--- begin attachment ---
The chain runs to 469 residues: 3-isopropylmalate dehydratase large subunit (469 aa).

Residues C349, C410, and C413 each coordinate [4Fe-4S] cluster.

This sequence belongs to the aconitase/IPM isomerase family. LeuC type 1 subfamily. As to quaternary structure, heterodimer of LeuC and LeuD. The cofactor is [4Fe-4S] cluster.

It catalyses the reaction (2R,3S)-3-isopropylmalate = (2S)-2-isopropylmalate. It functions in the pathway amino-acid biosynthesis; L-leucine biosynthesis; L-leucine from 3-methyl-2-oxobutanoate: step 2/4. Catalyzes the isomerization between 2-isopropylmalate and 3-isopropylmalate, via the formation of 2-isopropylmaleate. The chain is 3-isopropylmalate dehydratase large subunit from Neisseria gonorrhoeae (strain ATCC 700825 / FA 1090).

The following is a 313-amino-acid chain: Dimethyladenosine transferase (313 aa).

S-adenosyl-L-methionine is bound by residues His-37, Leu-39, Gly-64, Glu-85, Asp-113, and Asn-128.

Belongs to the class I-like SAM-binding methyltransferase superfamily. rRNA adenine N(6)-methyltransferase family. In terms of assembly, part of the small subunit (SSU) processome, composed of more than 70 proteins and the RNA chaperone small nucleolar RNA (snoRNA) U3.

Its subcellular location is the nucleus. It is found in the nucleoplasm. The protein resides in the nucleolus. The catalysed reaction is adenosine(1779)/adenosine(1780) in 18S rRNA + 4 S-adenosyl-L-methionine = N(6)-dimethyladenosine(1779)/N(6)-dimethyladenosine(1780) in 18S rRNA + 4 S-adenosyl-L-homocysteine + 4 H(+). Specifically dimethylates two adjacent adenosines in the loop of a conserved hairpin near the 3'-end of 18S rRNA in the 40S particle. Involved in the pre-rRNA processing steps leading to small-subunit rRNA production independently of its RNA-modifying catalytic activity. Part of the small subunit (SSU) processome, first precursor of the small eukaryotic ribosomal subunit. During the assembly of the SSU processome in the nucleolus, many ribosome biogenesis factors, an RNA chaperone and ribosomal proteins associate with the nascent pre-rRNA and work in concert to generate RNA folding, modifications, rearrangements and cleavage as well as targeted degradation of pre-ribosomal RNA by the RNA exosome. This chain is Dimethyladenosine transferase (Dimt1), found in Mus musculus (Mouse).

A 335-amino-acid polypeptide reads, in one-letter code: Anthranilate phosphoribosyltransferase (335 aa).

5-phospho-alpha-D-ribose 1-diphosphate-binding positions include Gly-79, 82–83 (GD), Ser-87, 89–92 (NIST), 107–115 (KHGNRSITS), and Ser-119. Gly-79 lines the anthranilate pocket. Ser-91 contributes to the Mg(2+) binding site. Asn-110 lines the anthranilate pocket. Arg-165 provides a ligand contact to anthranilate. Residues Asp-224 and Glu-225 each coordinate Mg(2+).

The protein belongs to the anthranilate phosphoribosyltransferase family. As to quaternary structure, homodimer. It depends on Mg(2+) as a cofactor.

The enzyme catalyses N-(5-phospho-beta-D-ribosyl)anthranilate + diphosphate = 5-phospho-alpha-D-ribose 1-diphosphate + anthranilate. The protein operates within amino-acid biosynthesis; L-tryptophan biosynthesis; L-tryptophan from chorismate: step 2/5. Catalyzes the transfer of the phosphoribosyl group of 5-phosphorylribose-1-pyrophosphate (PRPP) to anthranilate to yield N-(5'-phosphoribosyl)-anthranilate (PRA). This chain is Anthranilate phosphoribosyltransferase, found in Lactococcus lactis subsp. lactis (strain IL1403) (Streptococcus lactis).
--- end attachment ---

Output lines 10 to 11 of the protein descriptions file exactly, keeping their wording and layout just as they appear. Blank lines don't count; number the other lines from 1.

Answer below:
5-phospho-alpha-D-ribose 1-diphosphate-binding positions include Gly-79, 82–83 (GD), Ser-87, 89–92 (NIST), 107–115 (KHGNRSITS), and Ser-119. Gly-79 lines the anthranilate pocket. Ser-91 contributes to the Mg(2+) binding site. Asn-110 lines the anthranilate pocket. Arg-165 provides a ligand contact to anthranilate. Residues Asp-224 and Glu-225 each coordinate Mg(2+).

The protein belongs to the anthranilate phosphoribosyltransferase family. As to quaternary structure, homodimer. It depends on Mg(2+) as a cofactor.